Starmer looks to future after being forced to water down Labour rules reform

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Sir Keir Starmer has suffered a humiliating start to the Labour conference after being forced to water down proposals to the party’s leadership rules.

The Labour leader arrived in Brighton insisting the conference would be a chance to “set out our vision for the future”.

But behind the scenes, a series of key meetings set out opposition from the unions and Labour’s left to proposals which would have increased MPs’ say over the election of a new leader.

A revised set of plans has now been put to the party’s ruling National Executive Committee.

Labour Party Conference 2021
Labour Party leader Keir Starmer and deputy leader Angela Rayner arrive at engineering firm Ricardo in Shoreham-by-Sea, West Sussex, ahead of the Labour Party conference (Stefan Rousseau/PA)

Deputy leader Angela Rayner said it was her understanding that the electoral college plan would not be discussed at the NEC meeting, so would not be voted on by delegates at the party conference this weekend.

Asked on BBC Radio 4’s Today programme whether leader Sir Keir’s proposals were likely to be voted on at conference, Ms Rayner added: “Some will, some won’t because that’s the natural rhythm of how conference works.”

Pressed on whether the reforms for how a future leader is elected will be voted on, she replied: “My understanding is that the electoral college is not coming to the NEC, so therefore that wouldn’t.”

Under the original proposal, the one member, one vote (OMOV) system would have been replaced with a return to the electoral college made up of the unions and affiliate organisations, MPs and party members.

Deputy Labour leader Angela Rayner
Deputy Labour leader Angela Rayner said she understood the NEC would not discuss a return of the electoral college (Ian Forsyth/PA)

Sir Keir was understood to favour the three parts of the electoral college having an equal share of the vote, meaning Labour’s 400,000 members would have the same weighting of the vote as the party’s 199 MPs.

Instead, the PA news agency understands those plans have been diluted, although party sources insisted there would still be “significant changes” put forward.

A Labour spokesman said: “Keir said on Tuesday it wasn’t a take it or leave it deal.

“That’s how we’ve approached it and we’re pleased with where we’ve ended up.”

PA understands the leadership rule changes discussed by the NEC included raising the amount of Labour MP support a candidate requires to get on to the leadership ballot from 10% to 25%, and abandoning registered supporter involvement.

Under the proposals, members will also need to have been signed up for six months to be allowed to vote in a future leadership contest.

Sir Keir also wants to make it more difficult to deselect MPs by raising the threshold for triggering a selection contest, with 50% of local branches in the Constituency Labour Party (CLP) and affiliated union and socialist groups needing to back such a move.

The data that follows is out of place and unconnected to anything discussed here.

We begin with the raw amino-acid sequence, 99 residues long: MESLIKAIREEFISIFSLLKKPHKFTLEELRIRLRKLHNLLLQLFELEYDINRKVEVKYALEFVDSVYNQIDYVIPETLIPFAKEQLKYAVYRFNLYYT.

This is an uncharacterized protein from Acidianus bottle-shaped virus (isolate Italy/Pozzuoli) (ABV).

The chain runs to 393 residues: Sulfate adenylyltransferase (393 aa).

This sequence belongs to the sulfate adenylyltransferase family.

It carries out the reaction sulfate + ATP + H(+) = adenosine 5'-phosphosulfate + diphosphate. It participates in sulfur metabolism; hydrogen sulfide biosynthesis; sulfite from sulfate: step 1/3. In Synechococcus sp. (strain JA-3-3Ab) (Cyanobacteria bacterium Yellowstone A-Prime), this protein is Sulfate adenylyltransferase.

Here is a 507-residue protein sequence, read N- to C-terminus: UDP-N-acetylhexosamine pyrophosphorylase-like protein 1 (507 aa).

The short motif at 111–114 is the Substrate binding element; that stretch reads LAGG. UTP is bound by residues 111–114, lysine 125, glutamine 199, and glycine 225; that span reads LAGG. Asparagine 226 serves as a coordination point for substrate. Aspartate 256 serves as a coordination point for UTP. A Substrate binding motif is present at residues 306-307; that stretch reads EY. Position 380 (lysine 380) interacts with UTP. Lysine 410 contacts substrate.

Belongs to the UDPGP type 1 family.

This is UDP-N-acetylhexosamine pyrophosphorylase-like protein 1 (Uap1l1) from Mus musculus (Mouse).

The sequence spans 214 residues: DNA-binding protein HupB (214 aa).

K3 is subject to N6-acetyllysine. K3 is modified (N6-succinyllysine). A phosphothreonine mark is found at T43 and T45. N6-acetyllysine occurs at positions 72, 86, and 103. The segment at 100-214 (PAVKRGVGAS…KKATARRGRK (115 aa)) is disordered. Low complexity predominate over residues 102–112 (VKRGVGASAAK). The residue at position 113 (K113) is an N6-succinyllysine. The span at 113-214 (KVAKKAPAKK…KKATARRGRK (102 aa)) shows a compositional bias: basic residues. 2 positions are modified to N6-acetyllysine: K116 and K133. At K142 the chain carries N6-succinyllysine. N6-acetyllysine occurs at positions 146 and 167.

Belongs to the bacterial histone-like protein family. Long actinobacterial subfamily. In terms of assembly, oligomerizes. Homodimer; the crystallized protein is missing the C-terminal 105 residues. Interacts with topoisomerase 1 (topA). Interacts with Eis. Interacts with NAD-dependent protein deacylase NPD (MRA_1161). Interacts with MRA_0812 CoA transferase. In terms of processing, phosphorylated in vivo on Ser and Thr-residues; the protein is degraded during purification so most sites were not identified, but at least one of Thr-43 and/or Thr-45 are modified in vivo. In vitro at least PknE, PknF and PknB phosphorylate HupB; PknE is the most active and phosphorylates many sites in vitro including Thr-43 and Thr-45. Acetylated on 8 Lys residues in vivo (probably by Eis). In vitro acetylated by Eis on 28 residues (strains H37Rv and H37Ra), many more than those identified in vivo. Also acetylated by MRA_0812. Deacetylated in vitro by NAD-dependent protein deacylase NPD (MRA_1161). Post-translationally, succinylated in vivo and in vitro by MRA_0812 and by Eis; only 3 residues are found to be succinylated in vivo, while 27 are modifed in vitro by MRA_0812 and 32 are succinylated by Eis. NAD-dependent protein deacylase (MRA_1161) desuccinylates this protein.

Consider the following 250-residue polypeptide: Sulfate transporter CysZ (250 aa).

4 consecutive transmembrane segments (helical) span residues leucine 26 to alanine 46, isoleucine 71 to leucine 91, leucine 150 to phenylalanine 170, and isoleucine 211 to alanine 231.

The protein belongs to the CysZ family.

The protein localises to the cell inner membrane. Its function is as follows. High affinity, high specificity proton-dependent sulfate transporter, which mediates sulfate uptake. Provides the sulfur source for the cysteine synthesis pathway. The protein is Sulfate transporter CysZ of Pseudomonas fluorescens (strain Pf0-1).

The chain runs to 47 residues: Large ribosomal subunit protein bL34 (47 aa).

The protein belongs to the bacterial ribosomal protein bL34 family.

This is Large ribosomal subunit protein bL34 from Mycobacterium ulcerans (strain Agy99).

Under the current rules, an MP selection race can be ignited if only one-third of CLP branches or affiliated groups is in favour.

Sir Keir sought to put the row behind him as he arrived in Brighton for his first chance to address an in-person party conference as leader.

“We’re all really, really looking forward to this, our first chance to speak to the party in person and set out our vision for the future,” he said,

“We’re obviously in a crucial time for the country and this Government is letting people down so badly, whether it is hammering working people on tax and Universal Credit, whether it is shortages of food and fuel.”

In a statement, left-wing campaign group Momentum vowed to fight against the fresh proposals.

Mish Rahman, a member of the NEC and Momentum’s national co-ordinating group, said: “The central measure of Keir Starmer’s attack on democracy has comprehensively failed. The electoral college is dead.

“Now to make sure all the other regressive rule changes concocted by the leadership share the same fate.”

The reforms are unlikely to be the only controversial issue debated by delegates on the south coast.

Other conference flashpoints for the leader could include rows over Labour’s position on trans rights, commitments on tackling climate change and changes mandated by the Equality and Human Rights Commission after its investigation into anti-Semitism.

Labour Party leader Keir Starmer (left) during a visit to engineering firm Ricardo in Shoreham-by-Sea, West Sussex, ahead of the Labour Party conference
Sir Keir Starmer during a visit to engineering firm Ricardo in Shoreham-by-Sea, West Sussex, ahead of the Labour Party conference (Stefan Rousseau/PA)

Of the various motions covering 50 different areas up for discussion, one is on the decriminalisation of drugs, referencing the Portuguese model of seeing addiction as a health issue.

On Thursday, Sir Keir expressed support for a decision to relax drug laws for those found in possession of class A substances in Scotland.

Some 139 local party groups also submitted motions pushing for Labour to support a change to a proportional representation electoral system.

This was backed by pressure group Compass in a report released ahead of the conference.

The conference is a significant moment for Sir Keir’s leadership, with pressure certain to mount if he fails to make a major impression on the public.

Ms Rayner used a Times interview to say that she would be prepared for a run at the party leadership in future: “If I felt that it was the right thing to do for the party and the right thing for the country, then I would step up and do it.”

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